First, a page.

Today is a significant day -- Women's Equality Day. This day is observed to commemorate women's struggle for equality in our male-dominated society.
In acknowledgment of this, here are three top female CEOs and their businesses who we believe are not only shaping their companies but also influencing a better future for all women around the globe.
In 1999, Safra Catz joined Mark Hurd as co-CEO of Oracle (NYSE: ORCL), a well-known software company that specializes in cloud computing. Following Hurd's death in 2019, Catz became the sole CEO of Oracle.
Safra Catz is a great example of the American Dream. Her parents immigrated to the U.S. from Israel when she was six years old and she earned her degree from the University of Pennsylvania Law School before working as a banker.
Oracle has grown ferociously through its acquisitions strategies under Catz's leadership. She has been in charge of closing approximately 113 deals. She has also been credited with spearheading Oracle's efforts to acquire software rival PeopleSoft in a $10.3 billion takeover in 2005.
Catz was the highest-paid female CEO of any U.S. company in 2017, earning $40.9 million.
Mary Barra made history by being the first woman ever to become CEO of a car corporation. When she was 18 years old, she began working for General Motors (NYSE: GM), as a co-op student in 1980. She has been CEO since 2014 and chairwoman of the board since 2016.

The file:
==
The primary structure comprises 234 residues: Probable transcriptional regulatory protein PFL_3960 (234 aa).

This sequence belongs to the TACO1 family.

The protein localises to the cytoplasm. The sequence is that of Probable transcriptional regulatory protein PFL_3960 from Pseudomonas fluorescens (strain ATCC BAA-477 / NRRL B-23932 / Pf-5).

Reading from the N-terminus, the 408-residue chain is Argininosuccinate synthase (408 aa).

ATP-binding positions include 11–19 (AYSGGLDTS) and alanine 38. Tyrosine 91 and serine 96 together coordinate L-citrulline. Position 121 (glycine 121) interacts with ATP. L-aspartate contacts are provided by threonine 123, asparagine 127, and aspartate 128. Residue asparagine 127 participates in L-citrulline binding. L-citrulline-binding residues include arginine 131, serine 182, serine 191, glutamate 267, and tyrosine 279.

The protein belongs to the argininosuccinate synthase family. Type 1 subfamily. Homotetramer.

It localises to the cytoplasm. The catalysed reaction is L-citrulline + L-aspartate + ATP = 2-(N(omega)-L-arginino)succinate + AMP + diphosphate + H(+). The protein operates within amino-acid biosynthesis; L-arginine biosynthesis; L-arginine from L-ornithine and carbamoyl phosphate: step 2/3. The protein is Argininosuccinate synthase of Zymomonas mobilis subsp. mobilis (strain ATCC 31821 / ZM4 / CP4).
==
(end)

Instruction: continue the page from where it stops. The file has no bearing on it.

Under the leadership of Barra, GM is transitioning to futuristic, self-driving-powered vehicles with 100% renewable energy. Following the launch of the Chevrolet Bolt, the industry's first all-electric vehicle priced under $40,000, the company also acquired Cruise, a self-driving, all-electric shared car service. One year later, GM purchased Strobe, a manufacturer of laser sensors used in driverless vehicles.
Barra announced GM's plans to expand battery cell manufacturing in the U.S. in 2021, adding new EV programs and capacity to its existing plans as well as developing the third generation of General Motors' HYDROTEC fuel cell technology. She also set the goal of producing only electric vehicles by 2035 and promised that GM will be carbon-neutral at all of its global facilities by the same year.
Barra's brilliant leadership philosophy is gradually transforming General Motors into a futuristic company as a global powerhouse in the EV industry and autonomous driving.
Whitney Wolfe Herd is a well-known American businesswoman who founded Bumble (NYSE: BMBL), a social and dating app that launched in 2014. Bumble is a female-led and female-centered dating app that focuses on women's safety by allowing only females to initiate contact with matched male users. With its namesake app and Badoo, another popular dating app in South America and Asia, this company has revolutionized the online dating space.
Previously, Herd had been a co-founder at Tinder. She was credited with expanding Tinder's popularity and user base on university campuses in the U.S. In April 2014, Herd resigned from Tinder after she claimed that co-workers in the company sexually harassed her.
In Q2, Bumble's total revenue increased to $186.2 million, up from the $7.5 million it made in the first quarter. Its income from Bumble increased 55% to $127 million, with a 36% rise to 1.47 million paying members.
Bumble has been considered a 'feminist Tinder', making it very popular with women. With expansion plans in sight, Bumble is set to have a thriving future under the leadership of Herd.
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